Water temps dropping
  |  First Published: May 2012

Like it or not, Winter is just around the corner and we may even have to start rugging up when heading out for a fish.

This month can be a bit fickle at times because it’s not quite Winter on the ocean or in the rivers yet; the water temperature is still dropping which means that the cool-water species have not yet arrived in numbers.

At least some of the Summer fish are still hanging around, which should even things out a bit.

It was a strange Summer season with very little current. This is most unusual for the Tweed area; we usually experience 2 and even 3 knots of current over the warmer months, making fishing the bottom almost impossible.

This season, however, the bottom fishing on the wider grounds has been really consistent with the 50-fathom reefs fishing the best. It will be interesting to see just how Winter pans out with regards to current and how the fish react.

Some good-sized Spanish mackerel and wahoo should still be around this month on our inshore reefs. The Nine Mile, Fidos, South Reef, Wommin Reef and Kingscliff are all good spots to look at.

The average size of the wahoo has been pretty good, to say the least, with a few monsters around 30kg being caught.

On one of our charters off the Tweed we had a quadruple hook-up while trolling. One of the fish bent open the treble hook on the minnow and came off at the boat – it looked a large wahoo.

Two of the other three fish turned out to be wahoo around 30kg with the third a Spanish mackerel around 10kg.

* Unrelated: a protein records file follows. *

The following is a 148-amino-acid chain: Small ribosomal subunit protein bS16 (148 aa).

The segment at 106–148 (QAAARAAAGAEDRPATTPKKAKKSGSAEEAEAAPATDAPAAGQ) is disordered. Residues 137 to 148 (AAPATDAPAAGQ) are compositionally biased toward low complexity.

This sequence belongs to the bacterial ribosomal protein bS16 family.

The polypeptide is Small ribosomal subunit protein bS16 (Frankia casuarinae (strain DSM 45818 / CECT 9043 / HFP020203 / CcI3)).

It’s not often that a 10kg Spanish ends up lying on the deck and not even being included in a photo but when the customers get to hold up a brace of 30kg wahoo, it’s pretty special!

These big speedsters will be hanging around into the start of Winter, depending on water condition and bait concentrations.

The sheer numbers of mackerel tuna can make targeting the wahoo and Spanish with lures a bit difficult at times. When this happens it’s a good idea to have a rod ready with a large live bait rig on it.

If you catch a small to medium mack tuna then drop it straight back over the side on this rig and hold on. Wahoo love a live tuna and will often smash it shortly after you start to slow troll one.

Set your drag to a medium strike setting and wait until the fish is running strongly before starting to fight it. You won’t need to strike; at the speed that they hit the live tuna they will set the hooks for you.


The same inshore areas that the guys will be trolling for pelagics will also hold a mix of reef fish during May.

Spangled emperor, snapper, moses perch, trevally and a host of other fish will be on the cards. We often have good, clean water through May and if the constant rain doesn’t change this, early starts or late finishes are the key to catching a feed in close.

For those heading out wide, the pearlies and snapper have been quite consistent on the reefs in 45 and 50 fathoms.

They seem to move around a fair bit and it has been necessary to do a bit of sounding to find the areas of reef that hold the fish. Once you find them though the action has been really good.


The Tweed River has been fishing consistently well through the regular heavy rain events that have gone on since January.

Good numbers of bream have been holding in the lower reaches and these should increase as we head into winter and the water temperature drops.

Flathead will be in numbers around the Cobaki region of the river as well as the flats around Blackwatch.

Keep your eyes out for a bit of a flurry of tailor this month. They may come up the beaches and into the river for a bite and they are a great little sport fish.

The bass should also start to fire in the upper reaches of the Tweed and in the Clarrie Hall Dam, so if you enjoy flicking lures then now is the time to start getting them ready.

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